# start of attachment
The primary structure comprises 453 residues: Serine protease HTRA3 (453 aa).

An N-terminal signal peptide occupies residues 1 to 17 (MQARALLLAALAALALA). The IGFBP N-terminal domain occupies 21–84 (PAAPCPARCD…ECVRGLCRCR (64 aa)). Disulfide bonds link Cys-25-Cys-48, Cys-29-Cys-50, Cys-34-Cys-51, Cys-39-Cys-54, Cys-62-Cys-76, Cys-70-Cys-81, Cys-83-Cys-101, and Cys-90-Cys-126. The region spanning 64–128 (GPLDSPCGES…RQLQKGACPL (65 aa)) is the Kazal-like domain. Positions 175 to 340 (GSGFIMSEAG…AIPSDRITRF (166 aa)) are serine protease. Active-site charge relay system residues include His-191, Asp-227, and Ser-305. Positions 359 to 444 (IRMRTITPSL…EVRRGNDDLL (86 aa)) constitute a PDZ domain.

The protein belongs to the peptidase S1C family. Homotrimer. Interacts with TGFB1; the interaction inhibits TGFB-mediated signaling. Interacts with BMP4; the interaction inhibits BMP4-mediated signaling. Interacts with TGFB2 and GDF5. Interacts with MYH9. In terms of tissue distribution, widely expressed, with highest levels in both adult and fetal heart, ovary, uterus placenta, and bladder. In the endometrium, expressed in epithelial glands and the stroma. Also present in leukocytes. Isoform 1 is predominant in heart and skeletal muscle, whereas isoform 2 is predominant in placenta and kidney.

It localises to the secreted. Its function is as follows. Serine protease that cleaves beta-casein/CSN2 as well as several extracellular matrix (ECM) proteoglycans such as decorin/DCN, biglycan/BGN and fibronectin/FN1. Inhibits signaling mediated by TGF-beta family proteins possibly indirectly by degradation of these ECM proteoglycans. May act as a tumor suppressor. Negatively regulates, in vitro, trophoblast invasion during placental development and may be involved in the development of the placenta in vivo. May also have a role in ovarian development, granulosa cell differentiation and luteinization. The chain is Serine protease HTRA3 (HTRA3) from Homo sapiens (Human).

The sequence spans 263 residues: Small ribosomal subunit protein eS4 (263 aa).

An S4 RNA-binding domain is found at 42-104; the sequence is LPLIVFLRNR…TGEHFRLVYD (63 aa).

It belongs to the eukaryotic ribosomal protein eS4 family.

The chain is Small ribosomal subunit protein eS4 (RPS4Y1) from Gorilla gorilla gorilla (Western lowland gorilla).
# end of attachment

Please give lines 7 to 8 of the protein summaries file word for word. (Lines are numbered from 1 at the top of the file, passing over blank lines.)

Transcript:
It belongs to the eukaryotic ribosomal protein eS4 family.

The chain is Small ribosomal subunit protein eS4 (RPS4Y1) from Gorilla gorilla gorilla (Western lowland gorilla).